Chipotle Mexican Grill has a limited menu. It sells burritos (tortillas stuffed with meat, beans, salsa, cheese and sour cream), fajita burritos (same thing but with peppers and onions instead of beans), burrito salads (same thing, but without the tortilla), and tacos (smaller flour or corn tortillas, stuffed with meat, salsa, sour cream and lettuce). For sides, there are chips, salsa and guacamole.
I've got nothing against a restaurant that focuses on a few items, as long as every item is really, really good. While most of the food at Chipotle's is hearty and tasty, I was put off by the chips, which were soggy and chewy, with no snap at all. In fact, they were so bad that my husband requested a replacement serving. That was stale, too. So was a third serving.
Manager Frank Finn said the chips, seasoned with lime and kosher salt, are prepared at the start of each shift. Maybe I just hit a bad moment.
I hope so, because the chain restaurant occupies a prime piece of real estate in Baltimore's Inner Harbor, near some of the city's most touristy attractions: the aquarium, the Hard Rock Cafe, ESPN Zone and the Passport Voyages of Discovery.
Chipotle opened in Denver in 1993, and its growth has been partially bankrolled by McDonald's Corp. Now, there are about 350 Chipotle restaurants nationwide, including the Inner Harbor location, which opened in December, and one in Columbia.
The concept, as described by Finn, sounds appealing enough. Founder and CEO Steve Ells wanted to apply gourmet standards to a burrito joint, using ingredients such as free-range pork and preparing everything fresh daily.
Even though the menu is short, the variety of toppings makes for plenty of options. Customers build their meals with the help of servers behind the counter by deciding if they want a burrito, fajita or taco, and then choosing the filling (pork, beef, chicken, steak or guac and black beans) and toppings, which include pinto beans, rice, cheese, sour cream and a choice of four salsas. The very rich and citrusy guacamole can be added for an additional $1.50.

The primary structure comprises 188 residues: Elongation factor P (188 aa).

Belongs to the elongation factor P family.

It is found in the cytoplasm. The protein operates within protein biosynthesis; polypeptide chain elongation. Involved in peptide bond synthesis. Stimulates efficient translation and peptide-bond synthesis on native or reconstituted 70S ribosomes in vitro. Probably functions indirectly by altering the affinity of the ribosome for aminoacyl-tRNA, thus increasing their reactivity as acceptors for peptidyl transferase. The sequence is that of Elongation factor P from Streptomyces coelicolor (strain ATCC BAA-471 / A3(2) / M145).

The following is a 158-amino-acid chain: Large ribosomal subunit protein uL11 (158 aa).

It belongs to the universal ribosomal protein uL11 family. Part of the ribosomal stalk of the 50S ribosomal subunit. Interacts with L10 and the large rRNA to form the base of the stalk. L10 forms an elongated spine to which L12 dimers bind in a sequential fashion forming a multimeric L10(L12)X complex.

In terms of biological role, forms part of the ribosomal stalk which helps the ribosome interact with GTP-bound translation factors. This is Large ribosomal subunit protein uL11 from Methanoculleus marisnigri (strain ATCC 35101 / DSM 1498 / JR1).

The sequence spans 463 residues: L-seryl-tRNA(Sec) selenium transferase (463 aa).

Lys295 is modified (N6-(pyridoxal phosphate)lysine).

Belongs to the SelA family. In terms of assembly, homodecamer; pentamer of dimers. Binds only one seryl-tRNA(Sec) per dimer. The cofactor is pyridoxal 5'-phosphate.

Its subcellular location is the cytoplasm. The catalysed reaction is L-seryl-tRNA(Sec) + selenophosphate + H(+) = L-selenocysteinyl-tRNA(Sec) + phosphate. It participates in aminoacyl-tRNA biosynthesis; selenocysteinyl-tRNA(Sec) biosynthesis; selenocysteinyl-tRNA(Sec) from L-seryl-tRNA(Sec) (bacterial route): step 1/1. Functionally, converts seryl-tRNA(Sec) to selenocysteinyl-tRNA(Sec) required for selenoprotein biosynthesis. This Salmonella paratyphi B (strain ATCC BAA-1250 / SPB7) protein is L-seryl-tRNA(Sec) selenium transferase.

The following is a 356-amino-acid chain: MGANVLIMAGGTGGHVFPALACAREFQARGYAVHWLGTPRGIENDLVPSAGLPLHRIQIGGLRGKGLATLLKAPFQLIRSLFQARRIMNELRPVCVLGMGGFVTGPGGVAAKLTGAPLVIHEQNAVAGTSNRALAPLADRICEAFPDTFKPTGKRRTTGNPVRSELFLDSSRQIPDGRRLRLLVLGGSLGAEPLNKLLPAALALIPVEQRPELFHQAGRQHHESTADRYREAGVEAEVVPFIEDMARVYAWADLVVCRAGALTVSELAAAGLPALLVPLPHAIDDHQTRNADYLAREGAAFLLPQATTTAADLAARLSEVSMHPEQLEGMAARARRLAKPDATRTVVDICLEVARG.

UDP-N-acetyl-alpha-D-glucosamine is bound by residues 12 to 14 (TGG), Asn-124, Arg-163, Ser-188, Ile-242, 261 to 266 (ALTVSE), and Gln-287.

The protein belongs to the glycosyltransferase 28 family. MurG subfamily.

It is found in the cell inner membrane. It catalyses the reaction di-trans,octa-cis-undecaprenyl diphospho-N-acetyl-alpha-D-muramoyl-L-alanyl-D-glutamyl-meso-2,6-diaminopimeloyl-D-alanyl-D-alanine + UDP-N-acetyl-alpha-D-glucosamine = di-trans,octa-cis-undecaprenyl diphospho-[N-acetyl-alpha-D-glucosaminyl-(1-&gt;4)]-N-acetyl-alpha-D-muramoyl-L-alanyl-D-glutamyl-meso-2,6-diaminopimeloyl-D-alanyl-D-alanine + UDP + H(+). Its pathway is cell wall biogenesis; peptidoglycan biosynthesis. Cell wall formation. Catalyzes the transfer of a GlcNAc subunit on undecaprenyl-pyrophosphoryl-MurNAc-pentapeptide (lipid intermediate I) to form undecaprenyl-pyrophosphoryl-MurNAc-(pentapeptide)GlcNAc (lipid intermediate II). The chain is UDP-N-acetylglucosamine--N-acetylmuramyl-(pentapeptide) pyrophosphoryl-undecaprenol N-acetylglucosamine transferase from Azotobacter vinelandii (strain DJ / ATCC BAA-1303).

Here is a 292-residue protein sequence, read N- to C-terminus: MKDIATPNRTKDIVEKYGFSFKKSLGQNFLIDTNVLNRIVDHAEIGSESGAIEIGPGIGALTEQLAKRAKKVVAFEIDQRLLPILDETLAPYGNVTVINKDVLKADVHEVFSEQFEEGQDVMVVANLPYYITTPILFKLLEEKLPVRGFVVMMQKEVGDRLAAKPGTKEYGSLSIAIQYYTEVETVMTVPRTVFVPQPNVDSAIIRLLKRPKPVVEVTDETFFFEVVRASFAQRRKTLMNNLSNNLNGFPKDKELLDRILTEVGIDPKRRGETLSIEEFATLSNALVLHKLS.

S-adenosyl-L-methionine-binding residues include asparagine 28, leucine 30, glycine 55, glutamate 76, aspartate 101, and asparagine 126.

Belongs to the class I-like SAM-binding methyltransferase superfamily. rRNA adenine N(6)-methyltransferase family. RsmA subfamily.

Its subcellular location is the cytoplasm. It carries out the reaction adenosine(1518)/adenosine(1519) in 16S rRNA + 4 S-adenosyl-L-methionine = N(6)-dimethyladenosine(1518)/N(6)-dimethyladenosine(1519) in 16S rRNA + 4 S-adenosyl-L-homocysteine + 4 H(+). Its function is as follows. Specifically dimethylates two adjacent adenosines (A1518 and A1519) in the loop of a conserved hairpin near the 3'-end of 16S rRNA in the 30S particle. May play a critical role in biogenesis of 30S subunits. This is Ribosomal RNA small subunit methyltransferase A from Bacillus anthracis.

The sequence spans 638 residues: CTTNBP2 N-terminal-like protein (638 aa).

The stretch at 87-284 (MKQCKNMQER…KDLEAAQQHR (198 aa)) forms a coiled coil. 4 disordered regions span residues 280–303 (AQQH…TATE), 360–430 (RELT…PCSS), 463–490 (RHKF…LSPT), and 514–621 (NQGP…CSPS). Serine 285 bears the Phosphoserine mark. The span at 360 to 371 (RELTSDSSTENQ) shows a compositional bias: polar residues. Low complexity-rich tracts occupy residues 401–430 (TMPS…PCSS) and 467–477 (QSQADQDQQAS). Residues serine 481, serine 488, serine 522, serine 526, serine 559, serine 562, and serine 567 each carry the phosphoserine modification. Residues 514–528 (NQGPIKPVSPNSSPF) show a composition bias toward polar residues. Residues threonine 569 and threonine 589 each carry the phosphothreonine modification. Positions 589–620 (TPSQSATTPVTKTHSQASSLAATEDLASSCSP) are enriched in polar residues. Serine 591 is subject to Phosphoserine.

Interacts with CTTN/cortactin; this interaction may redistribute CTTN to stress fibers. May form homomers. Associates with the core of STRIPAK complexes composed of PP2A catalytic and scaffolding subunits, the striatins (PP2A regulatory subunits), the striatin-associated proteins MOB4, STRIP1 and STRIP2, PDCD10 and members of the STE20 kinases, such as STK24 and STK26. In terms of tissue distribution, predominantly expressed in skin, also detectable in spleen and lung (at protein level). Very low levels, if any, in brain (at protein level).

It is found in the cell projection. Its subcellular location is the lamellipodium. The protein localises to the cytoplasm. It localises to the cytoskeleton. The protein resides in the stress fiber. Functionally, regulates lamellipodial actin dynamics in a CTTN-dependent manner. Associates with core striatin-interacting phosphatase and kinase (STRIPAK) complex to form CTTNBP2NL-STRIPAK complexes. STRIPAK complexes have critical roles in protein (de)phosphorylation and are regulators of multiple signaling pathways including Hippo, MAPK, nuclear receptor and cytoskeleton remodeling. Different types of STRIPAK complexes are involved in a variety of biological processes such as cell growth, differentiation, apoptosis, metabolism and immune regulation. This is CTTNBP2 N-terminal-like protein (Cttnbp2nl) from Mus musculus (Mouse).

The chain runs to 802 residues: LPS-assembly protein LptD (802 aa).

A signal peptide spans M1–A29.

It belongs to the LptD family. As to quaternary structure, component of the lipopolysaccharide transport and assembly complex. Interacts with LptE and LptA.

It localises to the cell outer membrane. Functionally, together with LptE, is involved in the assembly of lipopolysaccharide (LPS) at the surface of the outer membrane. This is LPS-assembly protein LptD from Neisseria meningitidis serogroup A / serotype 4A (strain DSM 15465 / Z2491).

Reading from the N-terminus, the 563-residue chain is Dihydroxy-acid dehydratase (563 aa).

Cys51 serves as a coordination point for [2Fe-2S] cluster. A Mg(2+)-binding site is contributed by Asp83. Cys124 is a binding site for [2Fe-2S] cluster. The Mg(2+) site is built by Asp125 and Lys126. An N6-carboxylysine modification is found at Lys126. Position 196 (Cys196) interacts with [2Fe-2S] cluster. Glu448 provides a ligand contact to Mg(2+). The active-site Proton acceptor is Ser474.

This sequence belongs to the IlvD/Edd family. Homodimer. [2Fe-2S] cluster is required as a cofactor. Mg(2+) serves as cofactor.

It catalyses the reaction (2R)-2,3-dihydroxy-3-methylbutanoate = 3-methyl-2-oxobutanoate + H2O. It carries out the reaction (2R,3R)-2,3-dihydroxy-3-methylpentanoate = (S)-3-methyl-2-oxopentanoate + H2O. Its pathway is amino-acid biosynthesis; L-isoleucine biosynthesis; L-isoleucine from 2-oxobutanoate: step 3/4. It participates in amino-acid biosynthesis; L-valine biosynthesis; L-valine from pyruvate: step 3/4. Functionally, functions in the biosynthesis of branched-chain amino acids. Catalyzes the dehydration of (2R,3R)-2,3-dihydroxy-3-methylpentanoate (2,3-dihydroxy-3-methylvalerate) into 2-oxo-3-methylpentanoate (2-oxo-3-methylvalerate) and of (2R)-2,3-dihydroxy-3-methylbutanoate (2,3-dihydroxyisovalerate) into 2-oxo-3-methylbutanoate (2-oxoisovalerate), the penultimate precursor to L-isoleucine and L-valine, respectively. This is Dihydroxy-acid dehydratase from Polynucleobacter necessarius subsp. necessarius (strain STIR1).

Beverages are soft drinks and bottled juices. A liquor license is pending.
As promised on the menu, servers will do their best to accommodate requests. I asked for a cheese quesadilla and received it without fuss. It was tiny and on the greasy side, but it is hard to complain because it cost only 55 cents.
The burritos do deliver a lot of tasty food for their low $5.50 price tag. I got mine stuffed with the chicken, which was in the form of nicely seared chunks, plus white rice flavored with lime and cilantro, savory pinto beans and the tomatillo-green chili salsa, described as medium hot and actually quite spicy.
The music at Chipotle is a mix of techno, rock and funk, played a little too loud, according to the company Web site, to create a certain Chipotle "buzz."
Maybe I'm just not cool enough to get it, but loud music seems like a mistake when you need to tell the servers every detail of the meal they're making for you. The woman taking my order spoke so softly I had to ask her to repeat herself several times as she tried to walk me through my various topping options.
All Chipotle restaurants have the same basic decor, a sort of industrial look with lots of metal surfaces and exposed ductwork at the ceiling, but there is room to customize. The Inner Harbor location has nautical signal flags that spell out "chipotle," as well as outdoor seating overlooking the harbor. You pick up food at the counter and bus your own table.
With a few improvements, it could be a nice spot for a quick, inexpensive meal while visiting the Inner Harbor.
Chipotle Mexican Grill
Where: 621 E. Pratt St.
Open: Daily 11 a.m. to 10 p.m. except major holidays
Credit cards: American Express, MasterCard, Visa